Preflop Odds Heads Up 4

[SS] “Okay, one last preflop matchup trivia question”, Stan the Stat promised. “You have almost no chance on this one, so I’ll give you the answer after you each take just one guess… What nontrivial preflop all-in matchup is the closest to a coin flip?”

[FF] “I always thought a pair of Queens against Ace-King was close”, volunteered Figaro the Fish.

[HH] “I’d go with something near what you mentioned earlier”, Harriet the Hazy suggested. “Like Jack-Ten offsuit against a pair of Twos.”

[RR] “Or the Queen-Jack suited against Twos”, Roderick the Rock recommended.

[LL] “Maybe something lower like Eight-Seven suited against the same”, Leroy the Lion offered.

[EE] “Yeah, it’s probably something like that”, Elias the Eagle amended. “I’ll guess the same but against Threes.”

[TT] “Since I get to guess for free / How ’bout the suited Four-Three / Against the ultimate poo / The offsuit Seven and Two?” Tyrone the Telephone attempted.

[SS] “All excellent guesses… well, maybe not Figaro’s, which is 54% suited. Tyrone was very close to the sixth best matchup: 62o vs. 54o where the Two matches a suit (the high card or kicker value of the Six almost exactly balances the straight potential of the 54). Fifth is 73s vs. 22 in different suits, and fourth is 97o vs. 22 with four suits. Third is what you all danced around, QJo vs. a pair of double suit-dominated Threes. Roderick just missed that one. Second is T9o vs. 55 with one matching suit. All of these are 50.01% for the better hand, as is number one, which wins by a smidge: ATs vs. 33 with one matching suit, which is so close to a coin flip that if you played it out 7,075 times, you’d only expect to win one more time than your opponent (50.0071%)! In all the cases with pairs, the pair wins with more sets and boats but loses to more straights and, perhaps surprisingly, pairs (and even two pairs sometimes because of the dreaded three-pair hands).”

[RR] “Very cool, Stan”, Roderick the Rock acknowledged. “But now that you’ve given us all of these mostly non-nutritious snacks, what about the meat and potatoes of all-in heads-up matchups?”

[SS] “I was getting to that”, Stan the Stat claimed. “When I was first learning how to play Hold ‘Em, I set out to memorize all of the common odds. I thought preflop all-in percentages would be useful, but there were just way too many to remember1. Fortunately, grouping the matchups into just eight general categories with their approximate odds is quite sufficient.”

[SS] “If neither hand is paired, there are three groups of matchups:”

Opposing Hand Equity Example2
Unpaired Dominated 70%3 KQo vs. K8o (75%)
QTo vs. JTo (73%)
Two Undercards
or Alternating Ranks4
65%5 AJo vs. 63o (65%)
QTo vs. J9o (64%)
Tweeners 57%6 A9o vs. QJo (56%)

[SS] “Otherwise with a pair, there are five matchup groups:”

Opposing Hand Equity Example
Dominated With Undercard 90% KK vs. KQo (91%)
Unpaired Undercards 85%7 QQ vs. 94o (87%)
Lower Pocket Pair 81% AA vs. KK (82%)8
One Overcard,
Possibly Dominated
70% QQ vs. K8o (72%)
KK vs. AKo (70%)
Two Overcards 55%* 44 vs. A7o (55%)
44 vs. QJo (51%)
44 vs. QJs (49%)9

[SS] “* Within a given category (when relevant), being suited is worth a few percent for the flushes (just being able to make a winning flush is worth half a percent), and being connected is worth a few percent for the straight possibilities. In cases where the flush or straight is one of the few ways to win, the difference for the weaker hand can be up to five percent (e.g., AA vs. AKs is 5% better than AA vs. AKo, and AA vs. T9o is 5% better than AA vs. T5o).”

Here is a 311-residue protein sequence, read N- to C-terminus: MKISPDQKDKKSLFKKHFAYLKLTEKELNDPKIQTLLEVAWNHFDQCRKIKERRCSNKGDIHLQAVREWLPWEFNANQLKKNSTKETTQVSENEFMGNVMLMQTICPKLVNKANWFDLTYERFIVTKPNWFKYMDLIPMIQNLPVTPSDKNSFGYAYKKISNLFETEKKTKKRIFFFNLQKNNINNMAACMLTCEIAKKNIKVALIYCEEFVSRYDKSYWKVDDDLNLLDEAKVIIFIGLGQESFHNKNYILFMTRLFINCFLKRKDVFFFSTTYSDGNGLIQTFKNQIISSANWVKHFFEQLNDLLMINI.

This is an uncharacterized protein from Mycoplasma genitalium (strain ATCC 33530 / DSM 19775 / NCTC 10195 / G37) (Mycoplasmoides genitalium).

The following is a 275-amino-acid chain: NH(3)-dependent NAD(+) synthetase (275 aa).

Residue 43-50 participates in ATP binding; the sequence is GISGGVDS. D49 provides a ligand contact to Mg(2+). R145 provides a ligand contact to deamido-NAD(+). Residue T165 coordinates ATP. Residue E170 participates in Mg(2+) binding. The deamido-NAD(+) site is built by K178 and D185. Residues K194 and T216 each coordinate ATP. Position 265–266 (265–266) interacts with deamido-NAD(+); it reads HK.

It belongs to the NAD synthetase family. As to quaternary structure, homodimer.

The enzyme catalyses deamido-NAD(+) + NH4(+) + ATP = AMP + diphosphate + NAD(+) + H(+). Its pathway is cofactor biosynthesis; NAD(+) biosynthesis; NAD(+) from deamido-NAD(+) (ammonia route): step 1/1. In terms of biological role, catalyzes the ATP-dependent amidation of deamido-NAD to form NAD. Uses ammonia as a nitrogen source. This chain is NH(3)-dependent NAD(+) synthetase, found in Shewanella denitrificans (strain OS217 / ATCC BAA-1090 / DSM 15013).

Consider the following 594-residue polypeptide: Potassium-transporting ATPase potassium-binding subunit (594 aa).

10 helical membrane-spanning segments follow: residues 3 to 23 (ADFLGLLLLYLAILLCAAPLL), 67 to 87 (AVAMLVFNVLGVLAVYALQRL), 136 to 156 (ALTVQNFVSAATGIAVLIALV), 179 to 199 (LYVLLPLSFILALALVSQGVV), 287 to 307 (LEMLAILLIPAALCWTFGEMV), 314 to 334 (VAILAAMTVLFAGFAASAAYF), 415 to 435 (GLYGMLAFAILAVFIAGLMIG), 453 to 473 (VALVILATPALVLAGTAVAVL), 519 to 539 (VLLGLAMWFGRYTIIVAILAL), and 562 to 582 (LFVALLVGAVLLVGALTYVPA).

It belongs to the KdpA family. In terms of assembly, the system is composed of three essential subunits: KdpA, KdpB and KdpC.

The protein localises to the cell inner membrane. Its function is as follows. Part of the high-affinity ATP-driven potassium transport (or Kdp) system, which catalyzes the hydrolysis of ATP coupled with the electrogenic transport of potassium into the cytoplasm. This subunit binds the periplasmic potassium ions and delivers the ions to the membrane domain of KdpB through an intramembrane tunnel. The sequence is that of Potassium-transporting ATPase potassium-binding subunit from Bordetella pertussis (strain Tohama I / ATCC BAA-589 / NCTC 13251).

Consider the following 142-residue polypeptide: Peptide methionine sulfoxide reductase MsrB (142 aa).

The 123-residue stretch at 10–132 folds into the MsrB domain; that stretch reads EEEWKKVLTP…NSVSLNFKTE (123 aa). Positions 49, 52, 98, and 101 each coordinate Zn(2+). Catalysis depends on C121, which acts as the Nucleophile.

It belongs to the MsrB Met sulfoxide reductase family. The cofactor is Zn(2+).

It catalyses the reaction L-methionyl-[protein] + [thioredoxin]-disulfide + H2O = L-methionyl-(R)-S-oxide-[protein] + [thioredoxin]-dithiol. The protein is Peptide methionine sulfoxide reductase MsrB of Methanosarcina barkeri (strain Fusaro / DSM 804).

[RR] “Why isn’t it always five percent?”

[SS] “All the hands where the weaker hand hits a straight or flush but would have had a winning pair, two pairs, or three of a kind anyway don’t increase the percentages. The straight or flush is superfluous in those cases. Similarly, suited connectors don’t get the full gain for both the straight and flush possibilities, more like just seven percent in the best cases.”

[TT] “If you’re all-in, while nothing’s been fated / Know the odds, lest your hopes get inflated / It’s better not to be dominated / Or for ‘Next Bust’ you’ll be nominated”, Tyrone concluded.


  1. The total number of possibilities is 812,175 (52-choose-2 * 50-choose-2 / 2), but ignoring suits, there are only 14,196 (13^2-choose-2) to memorize.
  2. These charts are based on the tables in John Vorhaus’s Killer Poker by the Numbers, pages 268-275, but have been modified with help from Mathematrucker. All odds are approximate, within a couple of percent except as noted in some of the following footnotes.
  3. The full range is fairly wide, going from about 65% to 78%, with higher cards tending toward the upper part of the range.
  4. Having alternating ranks (e.g, QTo vs. J9o) makes surprisingly little difference (the weaker hand mostly needs to pair up in either case, and having two undercards can give more straight possibilities).
  5. The full range is fairly wide, going from about 58% to 71%.
  6. The full range goes from about 51% to 60%.
  7. The full range is fairly wide, going from 76.93% (KK vs. 54s) to 90.10% (AA vs. K2o with matching suits).
  8. The full range only goes from 79.75% (33 vs. 22 of different suits) to 82.69% (TT vs. 99 with matching suits). Vorhaus listed this as 80%, probably from rounding, but it’s definitely closer to 81%.
  9. The classic race, QQ vs. AKo (57%) or vs. AKs (54%), would also go here as the AK is effectively unconnected with only two Queens left in the deck to make a royal straight.

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